NHS drugs body NICE ‘bullied, ignored and patronised’ patients
The attack comes after the National Institute for Curbing Expenditure (NICE) ruled that drugs capable of prolonging the lives of kidney cancer patients by up to two years were too expensive to be made available on the NHS.
It coincides with the publication of a report which found that more than 1,000 patients have been turned down for cancer drugs in the past two years because of a postcode lottery.
Immediately after the decision on kidney drugs last week, campaigners denounced it as akin to a “death sentence” for thousands of people.
Now experts and patients’ representatives invited to participate in the consultation process have claimed it was “flawed and irrational”.
Charity Kidney UK is expected to make an official complaint that its advice was ignored, while three out of the four patient representatives asked to attend have registered protests.
One patient representative, Bill Savage, a retired management consultant who had a kidney removed, claimed that he and other patients were made to sit through a 101-page Powerpoint presentation focusing solely on the costing of the drugs.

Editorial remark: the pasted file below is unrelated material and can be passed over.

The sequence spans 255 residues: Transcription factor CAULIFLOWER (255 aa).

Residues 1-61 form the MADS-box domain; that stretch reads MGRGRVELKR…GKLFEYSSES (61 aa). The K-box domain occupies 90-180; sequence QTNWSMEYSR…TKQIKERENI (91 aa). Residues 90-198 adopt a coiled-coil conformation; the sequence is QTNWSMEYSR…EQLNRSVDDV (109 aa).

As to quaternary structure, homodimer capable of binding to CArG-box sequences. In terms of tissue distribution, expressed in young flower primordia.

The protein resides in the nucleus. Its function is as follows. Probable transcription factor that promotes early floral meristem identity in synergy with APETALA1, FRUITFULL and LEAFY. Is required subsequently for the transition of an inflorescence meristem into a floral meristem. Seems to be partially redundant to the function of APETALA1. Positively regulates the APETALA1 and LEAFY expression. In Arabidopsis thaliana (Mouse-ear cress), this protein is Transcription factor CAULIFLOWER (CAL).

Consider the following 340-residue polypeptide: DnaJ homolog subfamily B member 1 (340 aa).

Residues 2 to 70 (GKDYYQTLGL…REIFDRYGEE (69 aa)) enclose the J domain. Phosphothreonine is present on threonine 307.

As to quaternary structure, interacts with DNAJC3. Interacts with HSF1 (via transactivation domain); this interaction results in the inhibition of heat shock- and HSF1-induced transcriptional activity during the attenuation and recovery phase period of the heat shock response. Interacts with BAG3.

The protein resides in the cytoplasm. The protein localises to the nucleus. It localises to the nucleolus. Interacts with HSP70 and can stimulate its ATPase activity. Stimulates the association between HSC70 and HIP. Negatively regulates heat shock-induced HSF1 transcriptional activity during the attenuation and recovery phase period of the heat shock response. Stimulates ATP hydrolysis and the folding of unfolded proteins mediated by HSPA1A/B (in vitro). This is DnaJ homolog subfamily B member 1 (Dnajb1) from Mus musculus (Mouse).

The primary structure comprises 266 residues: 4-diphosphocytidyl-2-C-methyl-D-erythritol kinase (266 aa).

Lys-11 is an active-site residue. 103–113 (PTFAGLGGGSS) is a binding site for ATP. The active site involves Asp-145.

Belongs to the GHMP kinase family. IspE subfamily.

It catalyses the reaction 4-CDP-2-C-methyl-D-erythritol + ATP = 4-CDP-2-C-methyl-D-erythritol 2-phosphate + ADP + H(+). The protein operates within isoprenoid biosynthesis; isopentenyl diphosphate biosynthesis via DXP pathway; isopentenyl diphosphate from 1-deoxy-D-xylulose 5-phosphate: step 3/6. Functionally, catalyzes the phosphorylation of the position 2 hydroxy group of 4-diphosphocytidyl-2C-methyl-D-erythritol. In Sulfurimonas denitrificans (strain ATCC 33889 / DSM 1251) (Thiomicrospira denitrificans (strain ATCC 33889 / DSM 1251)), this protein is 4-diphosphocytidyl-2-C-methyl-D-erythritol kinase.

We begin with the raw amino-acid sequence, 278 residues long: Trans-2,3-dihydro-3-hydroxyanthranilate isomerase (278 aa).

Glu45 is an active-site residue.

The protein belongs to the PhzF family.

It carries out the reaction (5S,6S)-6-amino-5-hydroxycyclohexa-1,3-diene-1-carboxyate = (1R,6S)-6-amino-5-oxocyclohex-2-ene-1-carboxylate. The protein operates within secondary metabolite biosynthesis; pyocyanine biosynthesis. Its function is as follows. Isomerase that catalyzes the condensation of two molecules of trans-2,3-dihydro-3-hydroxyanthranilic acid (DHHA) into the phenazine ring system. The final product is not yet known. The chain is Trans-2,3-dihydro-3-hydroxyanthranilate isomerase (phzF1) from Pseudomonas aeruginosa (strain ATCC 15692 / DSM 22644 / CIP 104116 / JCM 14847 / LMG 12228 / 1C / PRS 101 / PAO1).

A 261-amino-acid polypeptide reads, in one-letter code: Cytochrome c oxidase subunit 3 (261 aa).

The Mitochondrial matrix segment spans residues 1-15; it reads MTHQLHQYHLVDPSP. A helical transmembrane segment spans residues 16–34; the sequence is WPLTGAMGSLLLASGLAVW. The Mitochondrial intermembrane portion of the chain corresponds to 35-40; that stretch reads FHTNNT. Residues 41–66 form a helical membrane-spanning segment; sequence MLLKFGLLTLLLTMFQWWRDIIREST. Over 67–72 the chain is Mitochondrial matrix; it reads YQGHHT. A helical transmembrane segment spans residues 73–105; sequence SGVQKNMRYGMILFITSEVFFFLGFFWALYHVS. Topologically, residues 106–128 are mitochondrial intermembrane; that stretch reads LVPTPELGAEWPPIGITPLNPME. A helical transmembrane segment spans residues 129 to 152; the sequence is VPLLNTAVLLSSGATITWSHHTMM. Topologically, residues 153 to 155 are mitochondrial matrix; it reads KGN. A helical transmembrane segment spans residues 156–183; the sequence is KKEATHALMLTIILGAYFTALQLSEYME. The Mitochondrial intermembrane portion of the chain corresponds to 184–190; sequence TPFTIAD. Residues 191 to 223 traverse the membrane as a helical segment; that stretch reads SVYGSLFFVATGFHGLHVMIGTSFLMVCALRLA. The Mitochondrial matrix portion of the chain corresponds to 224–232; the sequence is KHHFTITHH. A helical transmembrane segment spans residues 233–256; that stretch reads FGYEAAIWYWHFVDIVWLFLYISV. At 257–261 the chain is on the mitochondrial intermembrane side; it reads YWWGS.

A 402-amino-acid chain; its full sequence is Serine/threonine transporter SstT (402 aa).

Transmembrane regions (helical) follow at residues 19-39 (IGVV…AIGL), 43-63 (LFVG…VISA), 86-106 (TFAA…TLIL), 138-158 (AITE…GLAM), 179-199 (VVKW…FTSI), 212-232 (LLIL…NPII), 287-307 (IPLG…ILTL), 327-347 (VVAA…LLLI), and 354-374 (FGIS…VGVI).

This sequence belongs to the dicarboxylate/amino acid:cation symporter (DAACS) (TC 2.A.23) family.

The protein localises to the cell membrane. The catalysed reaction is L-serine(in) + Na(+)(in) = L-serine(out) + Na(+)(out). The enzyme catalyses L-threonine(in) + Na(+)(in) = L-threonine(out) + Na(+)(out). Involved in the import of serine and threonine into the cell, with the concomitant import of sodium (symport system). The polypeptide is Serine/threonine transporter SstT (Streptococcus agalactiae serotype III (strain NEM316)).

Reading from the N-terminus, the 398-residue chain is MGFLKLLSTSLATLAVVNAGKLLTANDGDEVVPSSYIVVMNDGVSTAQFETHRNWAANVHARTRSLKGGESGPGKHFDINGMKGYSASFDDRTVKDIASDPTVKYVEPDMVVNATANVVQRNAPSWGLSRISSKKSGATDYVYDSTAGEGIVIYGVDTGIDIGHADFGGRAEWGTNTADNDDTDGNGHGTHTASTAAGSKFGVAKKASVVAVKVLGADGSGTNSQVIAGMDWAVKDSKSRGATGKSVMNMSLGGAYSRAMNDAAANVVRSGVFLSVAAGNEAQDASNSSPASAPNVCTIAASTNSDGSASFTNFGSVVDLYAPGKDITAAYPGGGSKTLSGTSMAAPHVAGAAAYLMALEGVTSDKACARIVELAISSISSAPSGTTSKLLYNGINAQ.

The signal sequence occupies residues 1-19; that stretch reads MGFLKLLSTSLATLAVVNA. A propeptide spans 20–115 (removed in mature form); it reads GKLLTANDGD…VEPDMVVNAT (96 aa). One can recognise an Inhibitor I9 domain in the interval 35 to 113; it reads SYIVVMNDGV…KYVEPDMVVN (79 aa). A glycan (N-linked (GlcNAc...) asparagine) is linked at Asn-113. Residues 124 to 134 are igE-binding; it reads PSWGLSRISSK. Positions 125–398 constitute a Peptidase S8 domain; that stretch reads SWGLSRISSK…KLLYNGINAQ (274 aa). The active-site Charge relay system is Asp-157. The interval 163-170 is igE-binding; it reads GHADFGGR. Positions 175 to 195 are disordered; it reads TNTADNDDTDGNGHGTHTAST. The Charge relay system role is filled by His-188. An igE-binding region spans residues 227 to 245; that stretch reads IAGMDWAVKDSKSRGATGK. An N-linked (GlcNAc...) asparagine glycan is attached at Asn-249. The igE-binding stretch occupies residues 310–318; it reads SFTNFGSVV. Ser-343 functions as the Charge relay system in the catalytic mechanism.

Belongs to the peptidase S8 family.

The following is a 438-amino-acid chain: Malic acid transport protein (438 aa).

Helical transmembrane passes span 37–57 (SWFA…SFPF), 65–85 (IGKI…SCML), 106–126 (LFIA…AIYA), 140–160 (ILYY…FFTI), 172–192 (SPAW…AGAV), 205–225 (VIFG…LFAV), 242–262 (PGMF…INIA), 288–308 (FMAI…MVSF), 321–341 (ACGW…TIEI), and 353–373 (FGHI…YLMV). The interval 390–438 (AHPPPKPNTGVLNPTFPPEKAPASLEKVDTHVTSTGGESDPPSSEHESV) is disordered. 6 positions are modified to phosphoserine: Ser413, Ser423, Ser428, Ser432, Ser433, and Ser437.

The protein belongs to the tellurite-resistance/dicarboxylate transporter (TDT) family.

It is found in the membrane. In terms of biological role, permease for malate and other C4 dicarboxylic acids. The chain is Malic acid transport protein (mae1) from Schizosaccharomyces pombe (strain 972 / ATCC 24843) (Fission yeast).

“We were patronised and bullied by a process that marginalised us,” Mr Savage, 61, said.
Kate Spall, who won treatment for 80 patients this year by challenging the priorities of local primary care trusts, drew up advice for Nice with the help of a large number of cancer sufferers, but was so appalled by the process that she declined to be named as a consultee and made a written complaint.
“We waited for our opportunity to contribute – and it never came,” she said.
The four prohibited medicines include Sutent, which can prolong life in kidney cancer patients by up to two years. The draft guidance also rejected Avastin, Nexavar and Torisel.
Nice has said it has sent responses to all complaints but would not comment further.